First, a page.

Scottish Fold

Essentially a longhair Scottish fold, the Highland fold is a loving cat with a luxurious coat and a sweet temperament. Resembling an owl or a Teddy bear, the Highland fold is a charming and delightful companion that thrives on the company of its family members. Highland folds and Scottish folds all owe their existence to Susie, the white barn cat with folded ears that was sited by a shepherd in Pertshire, Scotland in 1961. Intrigued by her unusual ears, this shepherd, William Ross, initiated a breeding program. Susie and one of her kittens, Snooks, were bred to British and domestic shorthaired cats to develop the Scottish fold. Highland folds resulted when Persian cats were introduced into the breeding program. Unsubstantiated controversy surrounding the ear health of these cats put a halt to the breeding and showing of all cats with folded ears in the United Kingdom. The cats were brought into the United States during the early 1970s, where they soon became popular. Highland folds were recognized by The Cat Fanciers' Association during the mid-1980s.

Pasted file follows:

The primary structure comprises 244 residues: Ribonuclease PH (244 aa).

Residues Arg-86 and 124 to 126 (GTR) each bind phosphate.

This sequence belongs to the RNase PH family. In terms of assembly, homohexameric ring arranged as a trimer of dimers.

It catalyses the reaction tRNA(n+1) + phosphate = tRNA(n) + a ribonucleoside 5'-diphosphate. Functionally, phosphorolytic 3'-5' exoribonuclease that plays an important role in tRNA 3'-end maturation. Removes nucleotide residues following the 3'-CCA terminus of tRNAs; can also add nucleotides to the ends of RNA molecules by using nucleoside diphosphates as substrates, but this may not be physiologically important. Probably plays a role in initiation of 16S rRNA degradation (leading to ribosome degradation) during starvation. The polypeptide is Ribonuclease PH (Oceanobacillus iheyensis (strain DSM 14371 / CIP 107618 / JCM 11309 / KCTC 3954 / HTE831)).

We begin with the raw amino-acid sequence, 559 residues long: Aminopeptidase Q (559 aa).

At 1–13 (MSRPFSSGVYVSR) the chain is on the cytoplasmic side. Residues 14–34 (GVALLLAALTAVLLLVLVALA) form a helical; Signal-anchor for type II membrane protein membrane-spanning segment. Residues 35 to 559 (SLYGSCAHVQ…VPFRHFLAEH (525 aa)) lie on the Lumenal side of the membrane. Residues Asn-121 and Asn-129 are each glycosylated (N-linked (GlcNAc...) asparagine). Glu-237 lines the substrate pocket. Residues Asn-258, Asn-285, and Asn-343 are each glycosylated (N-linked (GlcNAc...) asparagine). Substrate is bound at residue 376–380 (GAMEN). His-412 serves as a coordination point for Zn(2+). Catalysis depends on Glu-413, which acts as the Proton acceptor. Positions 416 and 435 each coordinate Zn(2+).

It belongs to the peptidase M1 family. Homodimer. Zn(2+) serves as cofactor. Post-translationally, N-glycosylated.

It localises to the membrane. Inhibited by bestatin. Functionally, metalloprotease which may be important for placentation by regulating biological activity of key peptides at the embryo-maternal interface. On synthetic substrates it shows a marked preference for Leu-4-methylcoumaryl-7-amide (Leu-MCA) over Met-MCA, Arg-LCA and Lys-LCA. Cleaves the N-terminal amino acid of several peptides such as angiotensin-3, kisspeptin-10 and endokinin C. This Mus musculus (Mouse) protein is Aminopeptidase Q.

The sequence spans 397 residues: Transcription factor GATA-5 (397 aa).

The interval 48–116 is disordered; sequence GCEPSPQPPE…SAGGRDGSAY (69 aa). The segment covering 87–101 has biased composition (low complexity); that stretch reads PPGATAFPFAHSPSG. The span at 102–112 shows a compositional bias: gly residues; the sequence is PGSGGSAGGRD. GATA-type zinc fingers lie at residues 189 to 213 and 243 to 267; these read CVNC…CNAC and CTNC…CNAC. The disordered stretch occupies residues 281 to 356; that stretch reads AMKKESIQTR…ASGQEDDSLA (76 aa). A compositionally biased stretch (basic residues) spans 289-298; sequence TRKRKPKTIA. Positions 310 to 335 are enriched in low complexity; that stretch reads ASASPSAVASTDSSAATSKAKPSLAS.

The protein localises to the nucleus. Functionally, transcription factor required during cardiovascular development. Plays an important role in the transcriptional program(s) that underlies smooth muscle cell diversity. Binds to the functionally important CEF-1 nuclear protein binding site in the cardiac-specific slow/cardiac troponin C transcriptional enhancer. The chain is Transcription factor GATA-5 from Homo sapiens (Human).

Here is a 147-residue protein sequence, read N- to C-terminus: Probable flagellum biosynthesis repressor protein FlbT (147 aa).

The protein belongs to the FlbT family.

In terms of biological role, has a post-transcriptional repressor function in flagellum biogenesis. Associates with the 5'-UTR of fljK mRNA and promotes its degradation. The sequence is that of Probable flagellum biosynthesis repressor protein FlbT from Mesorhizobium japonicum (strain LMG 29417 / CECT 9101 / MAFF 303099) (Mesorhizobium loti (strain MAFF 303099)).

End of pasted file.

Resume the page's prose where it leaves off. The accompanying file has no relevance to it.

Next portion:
The Scottish Fold can come in a longhaired or shorthaired version. They are medium-sized, round cats with big round eyes. They are popular for their most distinctive feature: ears that fold forward. Some Scottish folds do not have folding ears. The two distinguishable characteristics of the Highland fold include a luxurious, long coat and ears that are folded forward. The folded ears give the cat a rounded appearance, and the Highland fold's whisker pads and expressive eyes are also round. This combination makes the cat resemble an owl. The coat is soft and comes in a variety of solid colors, tabby patterns and tortoiseshell patterns. Chocolate, lavender and pointed coats, such as those seen in Himalayan cats, are not accepted in the show ring. The Highland fold has a plumed tail, tufts on the paws and a ruff around the shoulders. The color of the eyes may be green, gold or blue. The females weigh 6 to 9 pounds, and the males weigh 9 to 13 pounds. Personality: The Scottish Fold is a sweet-natured cat breed that is gentle and sensitive. It is smart and dexterous and uses this ability to satisfy its curiosity. And it's a talkative cat that makes soft noises to communicate. This cat is good with kids as well as dogs. Highland folds are sweet, gentle, loving and sociable. They get along well with children and other pets, and they are adaptable to new situations. Highland folds are inquisitive, clever and playful, and they like to investigate cupboards, drawers, water bowls, food plates and treat dispenser puzzles with their dexterous paws. They strike humorous poses and engage in entertaining mischief to delight their families. They are not as active or vocal as some other cat breeds, and they are happy to mellow out on a couch or observation perch.